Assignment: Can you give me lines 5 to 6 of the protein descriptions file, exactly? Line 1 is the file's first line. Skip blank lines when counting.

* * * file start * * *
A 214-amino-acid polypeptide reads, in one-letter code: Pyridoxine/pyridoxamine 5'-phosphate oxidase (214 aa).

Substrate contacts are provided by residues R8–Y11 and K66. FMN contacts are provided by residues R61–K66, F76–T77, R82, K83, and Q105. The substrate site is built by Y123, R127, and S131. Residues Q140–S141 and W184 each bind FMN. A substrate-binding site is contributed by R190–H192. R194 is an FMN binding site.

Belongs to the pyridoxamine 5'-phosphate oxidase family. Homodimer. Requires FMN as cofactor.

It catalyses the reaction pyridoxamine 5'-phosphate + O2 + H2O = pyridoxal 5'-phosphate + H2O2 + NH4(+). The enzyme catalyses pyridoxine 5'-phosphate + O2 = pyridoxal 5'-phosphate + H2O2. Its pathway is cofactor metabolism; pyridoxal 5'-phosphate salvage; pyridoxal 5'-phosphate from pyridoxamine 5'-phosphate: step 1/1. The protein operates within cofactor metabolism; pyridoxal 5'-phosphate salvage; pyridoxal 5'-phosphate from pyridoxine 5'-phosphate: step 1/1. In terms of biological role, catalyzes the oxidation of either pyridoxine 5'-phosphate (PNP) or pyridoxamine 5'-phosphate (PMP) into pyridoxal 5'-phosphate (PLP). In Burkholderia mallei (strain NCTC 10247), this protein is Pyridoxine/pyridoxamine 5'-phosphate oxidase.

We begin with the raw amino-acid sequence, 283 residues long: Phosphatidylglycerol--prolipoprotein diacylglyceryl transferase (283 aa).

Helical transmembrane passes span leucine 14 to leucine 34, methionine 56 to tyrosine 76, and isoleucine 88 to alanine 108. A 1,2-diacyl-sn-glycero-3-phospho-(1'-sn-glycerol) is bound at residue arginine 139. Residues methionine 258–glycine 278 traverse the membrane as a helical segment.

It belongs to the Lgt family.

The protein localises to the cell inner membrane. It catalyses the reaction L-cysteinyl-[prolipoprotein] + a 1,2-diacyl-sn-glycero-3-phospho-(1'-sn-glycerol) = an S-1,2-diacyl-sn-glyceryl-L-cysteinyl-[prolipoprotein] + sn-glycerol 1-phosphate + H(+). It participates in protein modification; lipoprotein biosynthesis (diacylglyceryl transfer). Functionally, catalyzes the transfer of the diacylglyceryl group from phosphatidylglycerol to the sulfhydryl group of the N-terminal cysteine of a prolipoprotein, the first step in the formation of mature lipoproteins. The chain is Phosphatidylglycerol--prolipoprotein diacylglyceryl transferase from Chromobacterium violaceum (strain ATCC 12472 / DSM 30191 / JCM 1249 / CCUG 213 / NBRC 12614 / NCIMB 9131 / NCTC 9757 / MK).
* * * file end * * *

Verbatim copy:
We begin with the raw amino-acid sequence, 283 residues long: Phosphatidylglycerol--prolipoprotein diacylglyceryl transferase (283 aa).

Helical transmembrane passes span leucine 14 to leucine 34, methionine 56 to tyrosine 76, and isoleucine 88 to alanine 108. A 1,2-diacyl-sn-glycero-3-phospho-(1'-sn-glycerol) is bound at residue arginine 139. Residues methionine 258–glycine 278 traverse the membrane as a helical segment.